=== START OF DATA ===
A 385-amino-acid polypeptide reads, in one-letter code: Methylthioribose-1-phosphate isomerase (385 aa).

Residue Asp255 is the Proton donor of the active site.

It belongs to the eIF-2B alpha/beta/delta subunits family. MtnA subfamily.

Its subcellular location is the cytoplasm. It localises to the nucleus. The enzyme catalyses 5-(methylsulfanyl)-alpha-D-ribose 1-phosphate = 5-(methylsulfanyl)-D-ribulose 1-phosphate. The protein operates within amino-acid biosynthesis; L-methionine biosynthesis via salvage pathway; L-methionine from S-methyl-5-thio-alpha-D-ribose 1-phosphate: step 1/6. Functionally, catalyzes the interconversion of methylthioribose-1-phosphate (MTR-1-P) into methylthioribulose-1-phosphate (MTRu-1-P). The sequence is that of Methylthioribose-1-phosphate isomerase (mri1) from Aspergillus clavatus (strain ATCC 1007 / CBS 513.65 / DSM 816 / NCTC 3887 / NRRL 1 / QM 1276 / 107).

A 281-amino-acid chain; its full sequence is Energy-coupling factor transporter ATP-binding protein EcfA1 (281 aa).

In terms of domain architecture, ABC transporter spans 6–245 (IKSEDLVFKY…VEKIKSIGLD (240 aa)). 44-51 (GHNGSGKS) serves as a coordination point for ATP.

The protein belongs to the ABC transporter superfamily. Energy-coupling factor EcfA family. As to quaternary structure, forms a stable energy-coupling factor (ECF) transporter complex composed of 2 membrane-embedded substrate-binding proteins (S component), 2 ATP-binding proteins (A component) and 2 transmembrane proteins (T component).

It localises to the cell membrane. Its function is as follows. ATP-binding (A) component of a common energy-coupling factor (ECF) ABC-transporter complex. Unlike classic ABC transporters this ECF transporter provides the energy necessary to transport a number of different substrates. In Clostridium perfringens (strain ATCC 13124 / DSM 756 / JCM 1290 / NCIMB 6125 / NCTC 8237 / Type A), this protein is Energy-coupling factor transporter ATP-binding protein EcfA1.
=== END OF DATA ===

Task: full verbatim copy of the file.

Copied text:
A 385-amino-acid polypeptide reads, in one-letter code: Methylthioribose-1-phosphate isomerase (385 aa).

Residue Asp255 is the Proton donor of the active site.

It belongs to the eIF-2B alpha/beta/delta subunits family. MtnA subfamily.

Its subcellular location is the cytoplasm. It localises to the nucleus. The enzyme catalyses 5-(methylsulfanyl)-alpha-D-ribose 1-phosphate = 5-(methylsulfanyl)-D-ribulose 1-phosphate. The protein operates within amino-acid biosynthesis; L-methionine biosynthesis via salvage pathway; L-methionine from S-methyl-5-thio-alpha-D-ribose 1-phosphate: step 1/6. Functionally, catalyzes the interconversion of methylthioribose-1-phosphate (MTR-1-P) into methylthioribulose-1-phosphate (MTRu-1-P). The sequence is that of Methylthioribose-1-phosphate isomerase (mri1) from Aspergillus clavatus (strain ATCC 1007 / CBS 513.65 / DSM 816 / NCTC 3887 / NRRL 1 / QM 1276 / 107).

A 281-amino-acid chain; its full sequence is Energy-coupling factor transporter ATP-binding protein EcfA1 (281 aa).

In terms of domain architecture, ABC transporter spans 6–245 (IKSEDLVFKY…VEKIKSIGLD (240 aa)). 44-51 (GHNGSGKS) serves as a coordination point for ATP.

The protein belongs to the ABC transporter superfamily. Energy-coupling factor EcfA family. As to quaternary structure, forms a stable energy-coupling factor (ECF) transporter complex composed of 2 membrane-embedded substrate-binding proteins (S component), 2 ATP-binding proteins (A component) and 2 transmembrane proteins (T component).

It localises to the cell membrane. Its function is as follows. ATP-binding (A) component of a common energy-coupling factor (ECF) ABC-transporter complex. Unlike classic ABC transporters this ECF transporter provides the energy necessary to transport a number of different substrates. In Clostridium perfringens (strain ATCC 13124 / DSM 756 / JCM 1290 / NCIMB 6125 / NCTC 8237 / Type A), this protein is Energy-coupling factor transporter ATP-binding protein EcfA1.